In the first article of this content innovation series, I made a pretty strong argument: that most companies are not innovating in their content or their programming, they are emulating. Emulation means that you are following someone else’s lead, innovation or ideas. If you are Samsung and you are copying Apple’s music sharing and app store, you can emulate successfully because you have the ability to be aggressive in staking out your unique territory with a very large consumer base that wants equal capabilities. But let’s face it: you are not Samsung. What Samsung hasn’t tried to emulate is the way their content is marketed. They have staked out unique ways to communicate with their consumers, and they have vast marketing budgets to push that communication out. While not innovating the idea, they remain true to their DNA in how they promote it.
For the rest of us, we have to be much more focused on our content strategy. As noted in the previous article, the content strategy traditionally used is one in which companies dream up good ideas and then figure out how to push them out to their consumers in hopes of achieving the desired outcome. In this scenario, they lead with content. In other words: dream big and then hope not to fail.
As Percolate founder Noah Brier recently noted:
“More channels, and specifically, the growth of mobile is another big change marketers are facing,” Brier said. “Back in the ’70s, you could reach most of America through four networks and a couple of magazines. Today, everyone has a device you can communicate with them through. And mobile is just one slice of a channel you can reach people through.”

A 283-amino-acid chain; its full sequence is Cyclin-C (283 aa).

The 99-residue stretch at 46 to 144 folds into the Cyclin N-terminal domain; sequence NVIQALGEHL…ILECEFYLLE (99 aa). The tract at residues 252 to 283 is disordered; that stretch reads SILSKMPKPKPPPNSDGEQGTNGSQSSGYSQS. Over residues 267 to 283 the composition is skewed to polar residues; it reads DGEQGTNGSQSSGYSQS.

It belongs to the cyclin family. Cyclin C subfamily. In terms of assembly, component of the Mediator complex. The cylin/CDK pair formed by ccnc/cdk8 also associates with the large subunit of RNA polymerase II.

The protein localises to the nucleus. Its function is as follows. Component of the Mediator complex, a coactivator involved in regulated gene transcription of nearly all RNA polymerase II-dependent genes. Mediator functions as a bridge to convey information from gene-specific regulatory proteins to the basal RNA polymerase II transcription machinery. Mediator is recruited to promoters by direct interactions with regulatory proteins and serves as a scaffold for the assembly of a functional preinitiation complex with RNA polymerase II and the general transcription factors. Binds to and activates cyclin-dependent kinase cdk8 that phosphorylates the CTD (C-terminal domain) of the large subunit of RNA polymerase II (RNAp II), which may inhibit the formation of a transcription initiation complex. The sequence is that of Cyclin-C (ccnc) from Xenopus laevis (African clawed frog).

Shorthand: in today’s ever diversifying content world (one in which people are fixated on authentic engagement in smaller and smaller communities) the idea that great content should be based on a top/down approach is not thinking about the end user or outcomes. It is arrogant to think that your content is so smart that it can hit people where they are, when they are, in a way that feels authentic.
Related: Content Innovation Part 1
The shift? To a focus where content is the last step in the chain versus the lead. My friend Dirk Shaw refers to this as “defensible creative,” letting data (the end result you want to achieve) lead the process. His argument is that data helps develop the “why” and the “what outcome” you want to achieve. Knowing that means content is shaped with the right outcome in mind. Marriott’s David Beebe is a proponent of this “lead with the why” philosophy:
“A lot of brands understand the need to change, and they get the value of content and storytelling but don’t know why they are doing it. My advice is to stop and go back to the beginning to figure out the why and how you will manage it,” Beebe said.
This model of reverse engineering looks like this: why (what effect do we want to have), who (end user), how (what distribution mediums resonate best with them), what (what is the content that best achieves this). The change in mindset is disruptive and innovative. It means you don’t suggest content out the gate because it “sounds sexy or cool,” but rather look to be a strategic conduit through which you hit the right people by figuring out exactly what to do and where.
Not every piece of content has to go through the reverse engineering funnel. I am not saying that it is right for everyone. Why? Because reverse engineering doesn’t come quickly or simply. This mindset shift takes true planning and leadership, and it means you have to rethink how you work with your agencies, your marketing and communications teams, and all that touch content development. More on how to successfully transition coming in part three of this series.
Patrick Jager is CEO of strategic advisory firm CORE Innovation Group and a thought leader in media, communications and business development.